posted by kyrademon at 2:30 PM on February 4 [2 favorites]


I just thought it was a little weird that they'd been together eight years and she was so obviously taken aback, like she never expected him to propose. Like this was really a huge shock (though not unwelcome) that she couldn't believe.
posted by rikschell at 2:32 PM on February 4


I don't get why the whole proposal ritual still exists, and I don't get why it is 100% (okay, 90%) male initiated in hetero couples. Personal perspective: I am an old and when I got hetero married, the idea that a man must "propose" and a woman must patiently wait for said proposal was considered to be an laughable relic of a sad, sexist time gone by. Is it because of the wedding industry, a swing back to prescribed gender roles, or is it that "irony" thing you kids are into? No shitting on the sweetness is hereby intended; I'm just puzzled.
posted by Wordwoman at 2:32 PM on February 4 [1 favorite]


> "I am an old and when I got hetero married, the idea that a man must 'propose' and a woman must patiently wait for said proposal was considered to be an laughable relic of a sad, sexist time gone by."

Among my circle of friends, "marriage proposals" seem to have most frequently taken the form of "honey, we should really talk about health insurance."

I have actually wondered if Obamacare is going to cause some kind of massive generational gap in how, why, and whether U.S. couples choose to get married.
posted by kyrademon at 2:41 PM on February 4


...the idea that a man must "propose" and a woman must patiently wait for said proposal was considered to be an laughable relic of a sad, sexist time gone by.

While most of the hetero married couples I know had the dude proposing, the ladies saw it coming from a mile away. Not because they had been patiently waiting for the dudes to express their intent, but because the "are we getting married?" part was already settled and the proposal was just the starter pistol: surprising, but expected.

With the people I know, the let's-do-the-traditional-thing ritual of the proposal was, pardon the phrasing, divorced from the decision to get married, which was an egalitarian process. The proposal was a Grand Romantic Gesture because why not start marriage off with a Grand Romantic Gesture if that's the thing you want to do?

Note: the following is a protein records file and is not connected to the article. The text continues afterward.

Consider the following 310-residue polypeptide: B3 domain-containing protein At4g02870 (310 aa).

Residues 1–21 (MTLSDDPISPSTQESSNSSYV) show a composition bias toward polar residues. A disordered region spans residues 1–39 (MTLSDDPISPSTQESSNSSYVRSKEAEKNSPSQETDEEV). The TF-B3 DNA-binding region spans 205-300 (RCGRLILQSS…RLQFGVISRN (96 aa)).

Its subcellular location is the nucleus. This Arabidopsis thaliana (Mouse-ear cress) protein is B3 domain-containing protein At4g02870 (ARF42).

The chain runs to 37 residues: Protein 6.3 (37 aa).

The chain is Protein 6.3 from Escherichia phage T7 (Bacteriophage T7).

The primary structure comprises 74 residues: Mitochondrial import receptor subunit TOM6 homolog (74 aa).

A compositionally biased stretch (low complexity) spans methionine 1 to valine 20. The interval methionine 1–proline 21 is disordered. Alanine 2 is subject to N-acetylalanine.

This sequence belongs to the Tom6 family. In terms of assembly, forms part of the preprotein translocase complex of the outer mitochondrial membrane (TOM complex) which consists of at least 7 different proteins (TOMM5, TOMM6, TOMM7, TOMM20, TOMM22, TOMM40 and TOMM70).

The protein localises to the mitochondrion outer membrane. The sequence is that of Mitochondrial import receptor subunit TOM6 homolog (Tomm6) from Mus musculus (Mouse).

The couples I know who didn't want to take part in proposals or weddings or any of that stuff didn't bother. They just went down to city hall one day and came back married.
posted by griphus at 3:16 PM on February 4 [3 favorites]


When I proposed to my now-wife we'd already jointly set a date, and booked a church and a reception venue. And she still didn't see it coming.
posted by Hogshead at 3:40 PM on February 4 [3 favorites]


I don't get why the whole proposal ritual still exists

I have seen people who dated for years and mutually agreed to get married before the proposal burst into tears when their guy proposed, so really I think it's just a powerful thing for some people, though not a surprise.
posted by stoneandstar at 3:41 PM on February 4


I always find proposal stunts like this rather distasteful. Doesn't the public nature of the thing place a certain weight of emotional blackmail on the woman to accept?

So I'm, like, 90% sure that that wasn't a livestream, that he just recorded the whole thing and edited it later before posting it, that there was absolutely no public blackmail involved since he didn't even tell her it was filmed until after she said yes, and that if she HAD said no, he would've probably thrown out the comic and deleted the video because who keeps that around after a failed proposal?

I mean, otherwise I kind of agree with you, but I don't think this is that.
posted by chrominance at 3:43 PM on February 4 [3 favorites]


> I don't get why the whole proposal ritual still exists, and I don't get why it is 100% (okay, 90%) male initiated in hetero couples.

My theory is that women are more likely to want to bring the topic up first, which they do. Something along the lines of "how committed are you?" or "what is your timeline?" This gives the guy a chance to make up his mind, and then when he finally does, he proposes.

As for the cases where the guy is actually ready to bring it up first, I think that men tend to have less of a focus on social contexts etc. etc. so instead of tactfully raising the possibility, they just pop the question on the second date.

Give these tendencies time to simmer, and they become traditions and cultural mandates that bring compliance up near to 100%.